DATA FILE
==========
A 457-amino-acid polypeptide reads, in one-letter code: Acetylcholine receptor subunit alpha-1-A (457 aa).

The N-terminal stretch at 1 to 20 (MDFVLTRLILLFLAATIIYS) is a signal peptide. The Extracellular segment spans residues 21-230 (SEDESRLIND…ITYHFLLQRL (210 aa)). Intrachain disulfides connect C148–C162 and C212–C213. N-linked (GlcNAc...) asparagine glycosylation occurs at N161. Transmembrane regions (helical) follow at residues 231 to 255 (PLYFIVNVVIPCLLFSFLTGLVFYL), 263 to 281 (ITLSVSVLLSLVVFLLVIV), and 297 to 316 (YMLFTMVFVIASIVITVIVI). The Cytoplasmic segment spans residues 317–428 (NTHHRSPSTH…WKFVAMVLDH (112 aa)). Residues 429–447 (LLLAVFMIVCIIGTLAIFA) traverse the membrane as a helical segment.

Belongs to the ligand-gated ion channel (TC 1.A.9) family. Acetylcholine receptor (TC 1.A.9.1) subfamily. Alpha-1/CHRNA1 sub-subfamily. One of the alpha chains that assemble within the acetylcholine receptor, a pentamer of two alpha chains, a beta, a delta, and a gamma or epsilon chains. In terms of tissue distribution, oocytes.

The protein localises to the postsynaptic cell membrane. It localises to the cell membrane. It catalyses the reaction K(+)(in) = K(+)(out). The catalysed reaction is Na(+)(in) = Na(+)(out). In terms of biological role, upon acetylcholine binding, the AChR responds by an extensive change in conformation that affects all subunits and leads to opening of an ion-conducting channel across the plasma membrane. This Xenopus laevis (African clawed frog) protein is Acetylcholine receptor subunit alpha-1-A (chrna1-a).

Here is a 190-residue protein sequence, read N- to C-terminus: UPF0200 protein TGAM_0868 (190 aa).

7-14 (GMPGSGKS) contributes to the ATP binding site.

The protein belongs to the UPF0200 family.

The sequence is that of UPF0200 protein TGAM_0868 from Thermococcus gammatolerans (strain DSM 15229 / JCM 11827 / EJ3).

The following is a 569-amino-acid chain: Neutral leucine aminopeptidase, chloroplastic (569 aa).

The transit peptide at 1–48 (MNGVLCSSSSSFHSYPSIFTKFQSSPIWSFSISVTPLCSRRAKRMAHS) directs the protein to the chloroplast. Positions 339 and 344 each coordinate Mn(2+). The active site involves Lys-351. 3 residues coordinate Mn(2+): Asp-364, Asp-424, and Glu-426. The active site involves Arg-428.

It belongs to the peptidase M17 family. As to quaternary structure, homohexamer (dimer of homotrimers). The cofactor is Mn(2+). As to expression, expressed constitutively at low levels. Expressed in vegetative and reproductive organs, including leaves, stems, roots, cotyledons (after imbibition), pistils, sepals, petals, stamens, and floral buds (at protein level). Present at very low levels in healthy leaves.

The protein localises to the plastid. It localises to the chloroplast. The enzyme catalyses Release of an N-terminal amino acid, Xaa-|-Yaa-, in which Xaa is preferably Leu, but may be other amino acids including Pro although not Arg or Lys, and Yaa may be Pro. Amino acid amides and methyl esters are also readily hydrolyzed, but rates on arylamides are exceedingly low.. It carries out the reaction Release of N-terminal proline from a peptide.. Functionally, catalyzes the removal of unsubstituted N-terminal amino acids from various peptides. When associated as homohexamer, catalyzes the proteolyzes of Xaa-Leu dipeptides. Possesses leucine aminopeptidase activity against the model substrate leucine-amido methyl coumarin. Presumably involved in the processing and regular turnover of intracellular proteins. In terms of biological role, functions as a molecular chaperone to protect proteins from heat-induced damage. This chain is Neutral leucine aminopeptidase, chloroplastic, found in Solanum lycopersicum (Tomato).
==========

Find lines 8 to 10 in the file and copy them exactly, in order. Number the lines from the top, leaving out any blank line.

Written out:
The sequence is that of UPF0200 protein TGAM_0868 from Thermococcus gammatolerans (strain DSM 15229 / JCM 11827 / EJ3).

The following is a 569-amino-acid chain: Neutral leucine aminopeptidase, chloroplastic (569 aa).

The transit peptide at 1–48 (MNGVLCSSSSSFHSYPSIFTKFQSSPIWSFSISVTPLCSRRAKRMAHS) directs the protein to the chloroplast. Positions 339 and 344 each coordinate Mn(2+). The active site involves Lys-351. 3 residues coordinate Mn(2+): Asp-364, Asp-424, and Glu-426. The active site involves Arg-428.